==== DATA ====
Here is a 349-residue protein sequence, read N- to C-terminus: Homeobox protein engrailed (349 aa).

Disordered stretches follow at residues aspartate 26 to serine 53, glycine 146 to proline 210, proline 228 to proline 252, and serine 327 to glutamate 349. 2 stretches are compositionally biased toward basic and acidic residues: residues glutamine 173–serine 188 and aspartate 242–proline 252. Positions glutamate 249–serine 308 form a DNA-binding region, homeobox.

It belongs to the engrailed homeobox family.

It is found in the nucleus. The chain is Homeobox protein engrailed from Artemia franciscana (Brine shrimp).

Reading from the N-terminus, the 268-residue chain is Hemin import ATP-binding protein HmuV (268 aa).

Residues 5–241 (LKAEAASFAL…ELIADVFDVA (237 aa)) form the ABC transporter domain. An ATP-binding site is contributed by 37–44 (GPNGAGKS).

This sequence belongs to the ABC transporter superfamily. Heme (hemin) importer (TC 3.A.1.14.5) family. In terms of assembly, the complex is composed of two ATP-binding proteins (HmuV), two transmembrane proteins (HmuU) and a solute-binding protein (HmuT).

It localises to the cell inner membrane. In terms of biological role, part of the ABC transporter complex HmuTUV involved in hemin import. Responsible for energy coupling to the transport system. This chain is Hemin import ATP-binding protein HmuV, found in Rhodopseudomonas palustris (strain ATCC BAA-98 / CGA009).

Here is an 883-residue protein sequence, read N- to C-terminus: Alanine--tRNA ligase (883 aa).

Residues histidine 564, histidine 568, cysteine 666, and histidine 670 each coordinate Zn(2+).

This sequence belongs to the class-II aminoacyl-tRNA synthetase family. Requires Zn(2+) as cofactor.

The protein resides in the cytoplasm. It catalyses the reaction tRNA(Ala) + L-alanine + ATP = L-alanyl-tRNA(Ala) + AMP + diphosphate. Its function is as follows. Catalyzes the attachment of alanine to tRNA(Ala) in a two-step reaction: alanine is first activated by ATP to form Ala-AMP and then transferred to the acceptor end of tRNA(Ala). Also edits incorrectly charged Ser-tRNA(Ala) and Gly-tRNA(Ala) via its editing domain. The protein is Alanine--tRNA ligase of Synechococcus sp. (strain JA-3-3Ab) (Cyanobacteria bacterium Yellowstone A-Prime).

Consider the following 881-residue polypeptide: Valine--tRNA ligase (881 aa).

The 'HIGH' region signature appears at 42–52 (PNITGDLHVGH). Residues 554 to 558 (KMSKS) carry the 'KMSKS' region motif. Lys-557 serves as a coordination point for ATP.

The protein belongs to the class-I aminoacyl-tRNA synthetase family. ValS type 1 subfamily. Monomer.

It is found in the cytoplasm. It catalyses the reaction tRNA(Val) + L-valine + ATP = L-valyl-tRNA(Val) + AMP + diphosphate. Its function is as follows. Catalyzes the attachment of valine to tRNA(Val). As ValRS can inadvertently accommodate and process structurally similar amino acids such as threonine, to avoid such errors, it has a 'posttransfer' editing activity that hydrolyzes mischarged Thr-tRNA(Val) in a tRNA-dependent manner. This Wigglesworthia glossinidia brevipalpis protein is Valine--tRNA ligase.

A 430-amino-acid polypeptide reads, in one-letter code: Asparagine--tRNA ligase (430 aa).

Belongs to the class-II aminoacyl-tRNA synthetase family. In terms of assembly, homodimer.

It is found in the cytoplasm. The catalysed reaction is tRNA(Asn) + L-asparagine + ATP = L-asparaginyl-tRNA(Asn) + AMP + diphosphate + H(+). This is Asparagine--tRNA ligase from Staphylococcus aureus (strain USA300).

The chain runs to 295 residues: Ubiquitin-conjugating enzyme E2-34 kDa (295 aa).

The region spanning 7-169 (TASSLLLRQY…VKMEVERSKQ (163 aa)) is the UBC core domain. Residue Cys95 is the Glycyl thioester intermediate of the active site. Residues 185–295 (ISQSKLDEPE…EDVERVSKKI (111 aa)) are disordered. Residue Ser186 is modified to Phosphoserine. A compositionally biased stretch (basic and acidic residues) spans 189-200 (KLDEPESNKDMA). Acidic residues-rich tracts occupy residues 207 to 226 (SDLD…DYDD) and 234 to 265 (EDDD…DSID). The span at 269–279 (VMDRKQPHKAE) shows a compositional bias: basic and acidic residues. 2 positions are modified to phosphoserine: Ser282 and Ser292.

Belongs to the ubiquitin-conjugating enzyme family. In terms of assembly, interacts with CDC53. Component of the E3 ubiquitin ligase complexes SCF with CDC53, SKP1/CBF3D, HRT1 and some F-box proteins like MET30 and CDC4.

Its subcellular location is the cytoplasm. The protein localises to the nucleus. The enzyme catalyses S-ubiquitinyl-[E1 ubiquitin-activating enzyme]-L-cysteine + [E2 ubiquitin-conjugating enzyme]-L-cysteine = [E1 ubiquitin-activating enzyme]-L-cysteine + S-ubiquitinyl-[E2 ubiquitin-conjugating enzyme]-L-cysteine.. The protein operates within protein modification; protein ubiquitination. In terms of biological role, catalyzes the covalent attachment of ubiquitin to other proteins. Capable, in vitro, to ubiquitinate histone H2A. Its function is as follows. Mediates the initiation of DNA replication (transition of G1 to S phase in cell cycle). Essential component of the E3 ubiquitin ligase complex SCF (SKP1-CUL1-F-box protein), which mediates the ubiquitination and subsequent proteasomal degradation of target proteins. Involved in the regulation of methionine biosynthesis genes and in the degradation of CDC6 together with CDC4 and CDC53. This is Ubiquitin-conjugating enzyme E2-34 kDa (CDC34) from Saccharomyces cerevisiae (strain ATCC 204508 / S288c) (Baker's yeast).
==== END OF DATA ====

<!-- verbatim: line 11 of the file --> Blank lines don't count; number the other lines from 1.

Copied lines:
This sequence belongs to the class-II aminoacyl-tRNA synthetase family. Requires Zn(2+) as cofactor.